Huge protests took place across Egypt on Friday. Under the banner, “The Friday of Final Warning,” tens of thousands gathered in Cairo’s Tahrir Square and the industrial city of Suez. Many smaller demonstrations took place across the country.
It was the second week of mass demonstrations in Egypt, as working people and youth voiced opposition to the military-dominated government that took over power after the ouster of Hosni Mubarak in February. The Supreme Council of the Armed Forces (SCAF) is the ultimate power in the country; its generals, who were an integral part of the Mubarak dictatorship, have maintained Egypt’s repressive state apparatus and subservient relationship with US imperialism.
There is growing hostility to the regime, which is seen as shielding Mubarak, his family and top officials, as well as members of the security services responsible for the torture and killing of thousands of protesters during the February uprising.
Following last week’s protests, the SCAF announced Wednesday that 700 senior police officers linked to attacks on demonstrators would be moved from their posts. Under the plan, some officers would be offered early retirement and others would be relocated or promoted.
Interior Minister Mansour El-Essawy claimed the move was the “biggest reshuffle in the police force’s history,” and that new recruits hired to replace those departing would “pump fresh blood in to the system.”
The token gesture had no discernible impact of the mood on the streets across Egypt on Friday. “It’s just theatre,” one protester camped out in Tahrir Square told Agence France-Presse. “These announcements are not enough,” said another demonstrator. “The priority is to have trials for the murderers of the martyrs.”
A number of those camping in Tahrir Square are on hunger strike to demand the prosecution of Mubarak-era officials.
The military regime has also delayed proposed parliamentary elections. The vote had been expected to take place in September, but the official Middle East News Agency reported that the date has been pushed back to November.
Despite the blazing summer sun, which caused some protesters to pass out from heatstroke, huge crowds gathered in Tahrir Square all day. They chanted slogans demanding an end to military-dominated government and a purge of Mubarak’s cronies from positions of power.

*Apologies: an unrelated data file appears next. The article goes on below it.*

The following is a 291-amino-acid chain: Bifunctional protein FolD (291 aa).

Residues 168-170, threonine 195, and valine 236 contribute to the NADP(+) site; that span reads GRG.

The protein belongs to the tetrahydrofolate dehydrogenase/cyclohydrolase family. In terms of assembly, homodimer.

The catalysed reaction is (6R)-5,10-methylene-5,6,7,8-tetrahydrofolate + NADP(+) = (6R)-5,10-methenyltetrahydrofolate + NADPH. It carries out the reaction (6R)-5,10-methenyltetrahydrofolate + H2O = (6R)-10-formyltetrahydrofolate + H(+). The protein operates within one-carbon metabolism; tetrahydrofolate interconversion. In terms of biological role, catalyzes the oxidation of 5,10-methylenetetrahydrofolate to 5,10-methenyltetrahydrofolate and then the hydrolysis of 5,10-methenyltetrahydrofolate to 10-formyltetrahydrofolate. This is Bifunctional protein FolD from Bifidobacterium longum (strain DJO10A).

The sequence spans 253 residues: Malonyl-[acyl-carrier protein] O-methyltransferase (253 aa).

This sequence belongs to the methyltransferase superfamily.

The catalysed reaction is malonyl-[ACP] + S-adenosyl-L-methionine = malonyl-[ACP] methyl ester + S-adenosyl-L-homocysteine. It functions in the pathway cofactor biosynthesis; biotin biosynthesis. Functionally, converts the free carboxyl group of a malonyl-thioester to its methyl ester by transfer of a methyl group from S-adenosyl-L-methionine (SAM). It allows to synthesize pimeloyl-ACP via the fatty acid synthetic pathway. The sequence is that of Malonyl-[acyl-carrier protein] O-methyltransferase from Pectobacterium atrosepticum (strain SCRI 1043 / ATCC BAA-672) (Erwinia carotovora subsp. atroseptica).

Al Ahram reported that thousands of copies of a leaflet titled “We demand prosecution, the gang is still in power” were distributed by revolutionary committees in Tahrir Square. There were calls for pay cuts for top politicians and businessmen, and increases in the minimum wage for workers. Protesters and speakers on the podiums also condemned attempts by the regime to pit Christians and Muslims against each other.
Public rage was directed in particular against ex-President Hosni Mubarak, SCAF leader Field Marshal Hussein Tantawi, and the state media, which has blackguarded the protesters and continues to disseminate pro-regime propaganda.
There were calls for the continuation of strikes and sit-ins at workplaces across the country. Industrial action has been legally banned by the SCAF, though strikes have gripped scores of workplaces throughout Egypt to demand economic and political concession.
Sit-ins and demonstrations staged in solidarity with the mass gathering in Cairo took place in Suez, Alexandria, the city of Tanta to the north of the capital, the southern city of Luxor, and in many other locations.
The protests in Suez rapidly grew throughout Friday until tens of thousands were gathered in the city’s Arbaeen Square. Well-known poet Mohamed El-Tamsah and several other demonstrators are carrying out a hunger strike in the square to express their opposition to the military regime.
Another march from the Shohada mosque descended on Suez’s main police station to demand the prosecution of officers involved in torture. Videos appeared on the Internet Thursday showing a protester badly injured after being detained by police in the city. Speaking to Ahram Online, Mohamed Mahmoud of the Suez Youth Bloc claimed that six anti-regime activists, including El-Tansah, had been detained and abused by police.
There have been strikes by workers at the Suez Canal Authority, one of Egypt’s main industrial concerns. Workers have threatened to shut down the Suez Canal, a vital world trade route, unless demands for wage increases and the dismissal of corrupt management are met.